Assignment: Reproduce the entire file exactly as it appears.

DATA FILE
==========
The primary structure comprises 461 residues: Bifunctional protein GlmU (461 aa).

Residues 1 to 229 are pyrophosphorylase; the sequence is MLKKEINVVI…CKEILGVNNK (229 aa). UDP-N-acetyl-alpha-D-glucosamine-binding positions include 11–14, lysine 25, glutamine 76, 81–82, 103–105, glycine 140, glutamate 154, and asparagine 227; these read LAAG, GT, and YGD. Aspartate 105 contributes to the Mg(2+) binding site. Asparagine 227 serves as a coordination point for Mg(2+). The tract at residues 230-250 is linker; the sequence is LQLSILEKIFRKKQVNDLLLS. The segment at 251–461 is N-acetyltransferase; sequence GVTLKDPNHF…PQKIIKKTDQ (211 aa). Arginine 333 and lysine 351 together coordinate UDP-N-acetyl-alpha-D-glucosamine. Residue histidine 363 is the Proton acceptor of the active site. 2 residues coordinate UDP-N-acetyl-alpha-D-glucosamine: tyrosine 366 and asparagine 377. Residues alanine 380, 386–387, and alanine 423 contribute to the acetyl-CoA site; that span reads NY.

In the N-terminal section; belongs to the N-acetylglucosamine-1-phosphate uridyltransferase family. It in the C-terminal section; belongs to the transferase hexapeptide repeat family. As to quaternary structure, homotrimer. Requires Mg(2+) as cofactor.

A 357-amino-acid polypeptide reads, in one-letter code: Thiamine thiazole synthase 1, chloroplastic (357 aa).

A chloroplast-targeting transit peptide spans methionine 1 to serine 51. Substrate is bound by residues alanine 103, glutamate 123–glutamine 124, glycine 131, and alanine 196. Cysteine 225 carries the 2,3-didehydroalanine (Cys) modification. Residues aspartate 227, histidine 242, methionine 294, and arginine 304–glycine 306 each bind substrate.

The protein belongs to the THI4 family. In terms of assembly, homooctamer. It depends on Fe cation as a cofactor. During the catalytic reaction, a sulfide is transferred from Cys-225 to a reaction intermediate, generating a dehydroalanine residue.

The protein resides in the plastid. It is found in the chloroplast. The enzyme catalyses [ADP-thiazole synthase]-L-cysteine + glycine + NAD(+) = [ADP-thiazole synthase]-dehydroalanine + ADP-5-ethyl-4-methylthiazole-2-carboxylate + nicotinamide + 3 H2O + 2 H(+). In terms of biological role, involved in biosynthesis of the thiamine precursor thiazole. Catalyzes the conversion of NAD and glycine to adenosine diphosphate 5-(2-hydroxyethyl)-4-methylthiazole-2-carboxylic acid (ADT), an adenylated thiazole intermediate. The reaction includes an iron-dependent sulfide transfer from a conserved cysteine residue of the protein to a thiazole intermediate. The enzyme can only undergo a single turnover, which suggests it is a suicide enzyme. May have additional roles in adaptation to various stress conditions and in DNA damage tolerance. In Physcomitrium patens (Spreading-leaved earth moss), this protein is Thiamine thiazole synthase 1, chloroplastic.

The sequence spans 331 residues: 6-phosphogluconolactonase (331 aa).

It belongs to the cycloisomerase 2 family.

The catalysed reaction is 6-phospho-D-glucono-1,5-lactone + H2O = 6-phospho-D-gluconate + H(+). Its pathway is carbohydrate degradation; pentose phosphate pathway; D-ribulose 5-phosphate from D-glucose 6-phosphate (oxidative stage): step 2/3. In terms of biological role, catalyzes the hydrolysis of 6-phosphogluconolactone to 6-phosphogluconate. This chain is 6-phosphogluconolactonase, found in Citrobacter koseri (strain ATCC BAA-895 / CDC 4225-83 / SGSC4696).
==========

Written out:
The primary structure comprises 461 residues: Bifunctional protein GlmU (461 aa).

Residues 1 to 229 are pyrophosphorylase; the sequence is MLKKEINVVI…CKEILGVNNK (229 aa). UDP-N-acetyl-alpha-D-glucosamine-binding positions include 11–14, lysine 25, glutamine 76, 81–82, 103–105, glycine 140, glutamate 154, and asparagine 227; these read LAAG, GT, and YGD. Aspartate 105 contributes to the Mg(2+) binding site. Asparagine 227 serves as a coordination point for Mg(2+). The tract at residues 230-250 is linker; the sequence is LQLSILEKIFRKKQVNDLLLS. The segment at 251–461 is N-acetyltransferase; sequence GVTLKDPNHF…PQKIIKKTDQ (211 aa). Arginine 333 and lysine 351 together coordinate UDP-N-acetyl-alpha-D-glucosamine. Residue histidine 363 is the Proton acceptor of the active site. 2 residues coordinate UDP-N-acetyl-alpha-D-glucosamine: tyrosine 366 and asparagine 377. Residues alanine 380, 386–387, and alanine 423 contribute to the acetyl-CoA site; that span reads NY.

In the N-terminal section; belongs to the N-acetylglucosamine-1-phosphate uridyltransferase family. It in the C-terminal section; belongs to the transferase hexapeptide repeat family. As to quaternary structure, homotrimer. Requires Mg(2+) as cofactor.

A 357-amino-acid polypeptide reads, in one-letter code: Thiamine thiazole synthase 1, chloroplastic (357 aa).

A chloroplast-targeting transit peptide spans methionine 1 to serine 51. Substrate is bound by residues alanine 103, glutamate 123–glutamine 124, glycine 131, and alanine 196. Cysteine 225 carries the 2,3-didehydroalanine (Cys) modification. Residues aspartate 227, histidine 242, methionine 294, and arginine 304–glycine 306 each bind substrate.

The protein belongs to the THI4 family. In terms of assembly, homooctamer. It depends on Fe cation as a cofactor. During the catalytic reaction, a sulfide is transferred from Cys-225 to a reaction intermediate, generating a dehydroalanine residue.

The protein resides in the plastid. It is found in the chloroplast. The enzyme catalyses [ADP-thiazole synthase]-L-cysteine + glycine + NAD(+) = [ADP-thiazole synthase]-dehydroalanine + ADP-5-ethyl-4-methylthiazole-2-carboxylate + nicotinamide + 3 H2O + 2 H(+). In terms of biological role, involved in biosynthesis of the thiamine precursor thiazole. Catalyzes the conversion of NAD and glycine to adenosine diphosphate 5-(2-hydroxyethyl)-4-methylthiazole-2-carboxylic acid (ADT), an adenylated thiazole intermediate. The reaction includes an iron-dependent sulfide transfer from a conserved cysteine residue of the protein to a thiazole intermediate. The enzyme can only undergo a single turnover, which suggests it is a suicide enzyme. May have additional roles in adaptation to various stress conditions and in DNA damage tolerance. In Physcomitrium patens (Spreading-leaved earth moss), this protein is Thiamine thiazole synthase 1, chloroplastic.

The sequence spans 331 residues: 6-phosphogluconolactonase (331 aa).

It belongs to the cycloisomerase 2 family.

The catalysed reaction is 6-phospho-D-glucono-1,5-lactone + H2O = 6-phospho-D-gluconate + H(+). Its pathway is carbohydrate degradation; pentose phosphate pathway; D-ribulose 5-phosphate from D-glucose 6-phosphate (oxidative stage): step 2/3. In terms of biological role, catalyzes the hydrolysis of 6-phosphogluconolactone to 6-phosphogluconate. This chain is 6-phosphogluconolactonase, found in Citrobacter koseri (strain ATCC BAA-895 / CDC 4225-83 / SGSC4696).